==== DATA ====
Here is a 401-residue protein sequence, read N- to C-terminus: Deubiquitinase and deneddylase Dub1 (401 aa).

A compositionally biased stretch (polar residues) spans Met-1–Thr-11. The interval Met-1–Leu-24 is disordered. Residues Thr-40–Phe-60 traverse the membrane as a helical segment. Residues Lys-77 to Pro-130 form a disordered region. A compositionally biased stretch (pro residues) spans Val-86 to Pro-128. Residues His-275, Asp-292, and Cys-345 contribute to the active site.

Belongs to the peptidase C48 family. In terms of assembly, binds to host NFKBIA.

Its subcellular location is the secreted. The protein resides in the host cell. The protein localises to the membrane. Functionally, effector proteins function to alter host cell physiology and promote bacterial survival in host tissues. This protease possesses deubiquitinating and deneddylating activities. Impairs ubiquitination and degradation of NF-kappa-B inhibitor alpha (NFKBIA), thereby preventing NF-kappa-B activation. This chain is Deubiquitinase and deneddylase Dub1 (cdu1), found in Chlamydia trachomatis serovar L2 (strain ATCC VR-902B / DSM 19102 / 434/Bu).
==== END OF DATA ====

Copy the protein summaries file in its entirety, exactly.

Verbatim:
Here is a 401-residue protein sequence, read N- to C-terminus: Deubiquitinase and deneddylase Dub1 (401 aa).

A compositionally biased stretch (polar residues) spans Met-1–Thr-11. The interval Met-1–Leu-24 is disordered. Residues Thr-40–Phe-60 traverse the membrane as a helical segment. Residues Lys-77 to Pro-130 form a disordered region. A compositionally biased stretch (pro residues) spans Val-86 to Pro-128. Residues His-275, Asp-292, and Cys-345 contribute to the active site.

Belongs to the peptidase C48 family. In terms of assembly, binds to host NFKBIA.

Its subcellular location is the secreted. The protein resides in the host cell. The protein localises to the membrane. Functionally, effector proteins function to alter host cell physiology and promote bacterial survival in host tissues. This protease possesses deubiquitinating and deneddylating activities. Impairs ubiquitination and degradation of NF-kappa-B inhibitor alpha (NFKBIA), thereby preventing NF-kappa-B activation. This chain is Deubiquitinase and deneddylase Dub1 (cdu1), found in Chlamydia trachomatis serovar L2 (strain ATCC VR-902B / DSM 19102 / 434/Bu).